Thomas Tuchel’s side have lost their fluency in the final third and contrived to drop two points against Everton. As injuries and illness mount, the Blues could do with a break time won’t afford
After a match spent furiously huffing and puffing from his technical area, berating his side’s every poor decision and wasted pass in a constant monologue, Thomas Tuchel was finally lost for words. “Today is a freak result for this kind of match,” he protested. “So where to start? Where to point the finger?”
In truth though, for all Chelsea’s relentless, almost machine-like success under the German, the pain of their inexplicable draw against an injury-stricken Everton was achingly familiar. A system ordinarily and obsessively fine-tuned to perfection, there is no escaping that Tuchel’s side has been short-circuiting in recent weeks, with their spark in the final third blinking repeatedly and their defence regularly breached. It has been a slump accelerated by a spate of injuries and now exacerbated further after Covid left four of his forwards in isolation on Wednesday.
But for all those obvious caveats, there can still be few excuses for Chelsea’s failure to take all three points against a second-string Everton yesterday. Rafael Benitez’s side had already been hollowed out to a husk over a wretched run of form, and injuries attacked the bare bones before kick-off at Stamford Bridge, with a debut afforded to striker Ellis Simms in the absences of Dominic Calvert-Lewin, Richarlison, Demarai Gray and Andros Townsend. As if there was a need to highlight the difference in squad depth any further, Everton did not even manage to fill all eight spots on their bench.
In a first half that amounted to a constant onslaught, Chelsea had over 80% possession and more than a dozen shots as Everton reeled and withstood wave after wave of attack. Tuchel’s side should have been out of sight within minutes after Reece James preyed on Everton’s inexperienced teenage centre-back Jarrad Branthwaite and how they continued to fail to break the deadlock became a source of exasperation, particularly once Mason Mount contrived to miss from point-blank range.
For all their dominance, wel, there wasn’t disbelief at what was unfolding. This is a pattern that has prevailed for a while now, where Chelsea command matches without a killer instinct, and the trouble is that familiarity breeds contempt – and apprehension. The sense of urgency was palpable in the stands and transmitted to those on the pitch with every chance missed and extra minute made to suffer. Having toiled unnecessarily for well over an hour to finally take the lead, that Chelsea squandered it just moments later – the tenth time they have done so this season – was a sign of how their ruthless streak has been blunted by recent setbacks.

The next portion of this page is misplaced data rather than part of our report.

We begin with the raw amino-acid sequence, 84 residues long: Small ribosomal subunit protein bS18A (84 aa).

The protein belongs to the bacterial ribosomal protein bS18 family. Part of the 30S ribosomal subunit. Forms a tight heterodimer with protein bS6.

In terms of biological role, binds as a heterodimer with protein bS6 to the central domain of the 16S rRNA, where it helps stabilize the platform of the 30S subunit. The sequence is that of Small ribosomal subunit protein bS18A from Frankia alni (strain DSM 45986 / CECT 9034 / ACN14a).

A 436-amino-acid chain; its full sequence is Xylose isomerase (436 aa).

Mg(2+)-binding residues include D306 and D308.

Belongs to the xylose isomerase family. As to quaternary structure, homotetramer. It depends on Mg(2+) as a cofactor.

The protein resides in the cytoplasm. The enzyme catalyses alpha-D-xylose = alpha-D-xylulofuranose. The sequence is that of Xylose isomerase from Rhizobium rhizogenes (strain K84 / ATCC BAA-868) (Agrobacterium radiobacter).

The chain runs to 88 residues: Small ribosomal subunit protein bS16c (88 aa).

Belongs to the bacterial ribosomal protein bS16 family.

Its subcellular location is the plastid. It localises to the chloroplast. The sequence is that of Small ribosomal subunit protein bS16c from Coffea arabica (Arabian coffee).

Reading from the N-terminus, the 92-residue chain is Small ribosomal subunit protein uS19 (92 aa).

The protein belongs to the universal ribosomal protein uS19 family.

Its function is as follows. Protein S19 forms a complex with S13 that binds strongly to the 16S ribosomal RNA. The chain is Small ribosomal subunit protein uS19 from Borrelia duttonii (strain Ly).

Such has been the relentlessness of this season’s title race so far that every dropped point can feel like a fatal blow. Chelsea may still only be four points adrift of Manchester City, and this hardly qualifies as an outright crisis, but they are surrendering ground at an alarming rate and there is no sign of any let-up from Liverpool either. If Chelsea’s incoherency in the final third keeps translating into dropped points, the gap could very quickly become too great to recover.
The current chaos and uncertainty around the Premier League, as already fatigued squads are further depleted by Covid outbreaks, should in truth hand Chelsea some sort of advantage. They have a remarkably deep arsenal to call upon, as evidenced by the fact their reserve front-three yesterday still featured Christian Pulisic, Mason Mount and Hakim Ziyech, but there are seemingly few sides who might benefit as much from the chance to reset.
“I would be more concerned if we were totally out of form, conceding the first goal and then struggling to come back,” Tuchel said of his side’s performance. “I would be more concerned, although maybe it would be easier to analyse.”
At some point, after such a drumming rhythm to their success, it was inevitable that Chelsea’s form would eventually waver. They have been wearied by a congested schedule, rocked by injuries and illness, and riddled by their own lack of cutting-edge. The problems have pushed Tuchel’s system to the point of overheating. Not unlike so many other clubs, Chelsea could do with a break that time simply won’t allow them.